Will far-right populist “peroxide-blond crusader” Geert Wilders be the Netherlands’ new prime minister? And why does he spend so much time in Hungary?
On March 15th the Netherlands will elect its new Parliament, the Tweede Kamer or Lower House. According to opinion polls the far-right Freedom party might come out ahead and Wilders has a good chance to become the next prime minister. Some call the 53-year-old Wilders the Dutch Donald Trump; their politics and even their hair colors are similar.
“These elections are historic, because the Netherlands can choose on the 15th of March if we want to give our land away further or if we are going to recapture it,” Wilders said. The most likely scenario is, that the Freedom party will win the election by becoming the largest party in the Lower House, but still won’t be able to form a government. His opponents will try to patch together a multiparty coalition to prevent a far-right coup d’état.
“Dutch values are based on Christianity, on Judaism, on humanism. Islam and freedom are not compatible,” thunders Wilders. He is a Eurosceptic, hates Brussels bureaucrats and wants to close all mosques. He calls Islam an ideology that poses an existential threat to core European values and wants to ban the Quran, seal the nation’s borders and allow absolutely no immigrants from Islamic countries.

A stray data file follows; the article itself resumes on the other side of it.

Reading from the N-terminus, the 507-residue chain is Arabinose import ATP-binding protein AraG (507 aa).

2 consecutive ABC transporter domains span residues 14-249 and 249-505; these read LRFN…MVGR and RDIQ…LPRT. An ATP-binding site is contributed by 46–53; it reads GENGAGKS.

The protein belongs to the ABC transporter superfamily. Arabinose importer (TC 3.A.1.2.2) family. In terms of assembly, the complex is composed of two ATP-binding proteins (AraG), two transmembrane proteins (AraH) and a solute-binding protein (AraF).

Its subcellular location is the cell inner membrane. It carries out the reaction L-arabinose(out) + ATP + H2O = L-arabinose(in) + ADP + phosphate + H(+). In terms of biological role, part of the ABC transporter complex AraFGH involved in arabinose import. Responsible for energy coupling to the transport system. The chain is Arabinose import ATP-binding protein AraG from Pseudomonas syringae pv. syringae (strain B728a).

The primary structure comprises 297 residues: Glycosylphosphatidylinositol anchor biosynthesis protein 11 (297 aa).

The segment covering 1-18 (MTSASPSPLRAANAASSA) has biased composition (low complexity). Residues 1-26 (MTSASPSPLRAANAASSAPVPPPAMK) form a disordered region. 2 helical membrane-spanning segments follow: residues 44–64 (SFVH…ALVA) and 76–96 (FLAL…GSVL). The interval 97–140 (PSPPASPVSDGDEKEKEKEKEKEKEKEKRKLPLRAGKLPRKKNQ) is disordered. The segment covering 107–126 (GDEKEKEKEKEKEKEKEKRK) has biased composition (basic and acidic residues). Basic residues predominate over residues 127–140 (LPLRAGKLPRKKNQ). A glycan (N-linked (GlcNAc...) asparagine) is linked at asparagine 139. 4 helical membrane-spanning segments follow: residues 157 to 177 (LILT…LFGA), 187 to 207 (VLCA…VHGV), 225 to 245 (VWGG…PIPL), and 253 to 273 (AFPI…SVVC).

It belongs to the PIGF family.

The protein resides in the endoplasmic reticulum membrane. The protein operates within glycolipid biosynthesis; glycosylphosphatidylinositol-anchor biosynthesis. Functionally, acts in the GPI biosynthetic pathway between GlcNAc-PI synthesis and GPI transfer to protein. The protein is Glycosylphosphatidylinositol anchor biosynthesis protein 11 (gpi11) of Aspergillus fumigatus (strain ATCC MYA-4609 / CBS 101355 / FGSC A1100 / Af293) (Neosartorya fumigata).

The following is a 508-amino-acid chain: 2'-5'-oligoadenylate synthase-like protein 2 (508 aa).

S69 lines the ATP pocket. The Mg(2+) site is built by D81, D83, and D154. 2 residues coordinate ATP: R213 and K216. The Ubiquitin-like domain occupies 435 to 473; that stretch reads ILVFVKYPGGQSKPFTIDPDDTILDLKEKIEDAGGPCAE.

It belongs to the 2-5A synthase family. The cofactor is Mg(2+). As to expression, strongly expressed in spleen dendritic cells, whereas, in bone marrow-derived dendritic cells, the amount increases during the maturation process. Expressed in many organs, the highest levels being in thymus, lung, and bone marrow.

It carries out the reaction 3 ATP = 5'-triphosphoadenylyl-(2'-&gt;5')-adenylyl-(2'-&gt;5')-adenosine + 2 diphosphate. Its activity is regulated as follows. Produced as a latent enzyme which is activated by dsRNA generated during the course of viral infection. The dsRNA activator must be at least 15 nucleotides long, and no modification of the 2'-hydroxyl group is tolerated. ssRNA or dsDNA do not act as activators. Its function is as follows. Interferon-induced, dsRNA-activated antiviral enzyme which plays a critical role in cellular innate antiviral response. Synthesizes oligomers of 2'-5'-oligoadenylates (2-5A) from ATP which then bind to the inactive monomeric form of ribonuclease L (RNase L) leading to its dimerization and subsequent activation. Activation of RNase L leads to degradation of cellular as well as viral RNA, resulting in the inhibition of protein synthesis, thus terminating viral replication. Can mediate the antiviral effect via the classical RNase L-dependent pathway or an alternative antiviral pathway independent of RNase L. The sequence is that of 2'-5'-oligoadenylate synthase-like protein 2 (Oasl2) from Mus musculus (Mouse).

His views are a shared by Mr. Orbán, Hungary’s authoritarian Prime Minister, although Wilders’s rhetoric is more poisonous. He recently called young Dutch immigrants from Morocco, “scum.”
Wilders was born in 1961 and after completing high school he moved to Israel. He worked in a bakery in Jerusalem, and later at kibbutz Yad Mordechai close to the town of Ashkelon and at agricultural Moshav Tomer north of Jericho. He openly calls himself a Zionist and travels frequently to the Jewish State. In the past he was investigated by the Dutch General Intelligence and Security Service over his “ties to Israel and their possible influence on his loyalty.”
Wilders also maintains close ties to Hungary. In 1992 he married a Hungarian woman, Krisztina Márfai, and together they spend summers at Lake Balaton and visit his wife’s village, Nyírparasznya, a small hamlet in Szabolcs-Szatmár county close to the Ukrainian border. Wilders feels safe there although his body guards are with him all the time. He does not take chances since Pim Fortuyn, another far right Dutch politician, was assassinated in 2002.
“I have one message to the Dutch people, and that is, if you want to regain your country, if you want to make the Netherlands for the people of the Netherlands, then you can only vote for one party.” This is almost verbatim the same message Hungarian voters hear from Viktor Orbán and I was not surprised when in a Facebook entry Wilders mentions his close relationship with Orbán; they even had coffee together.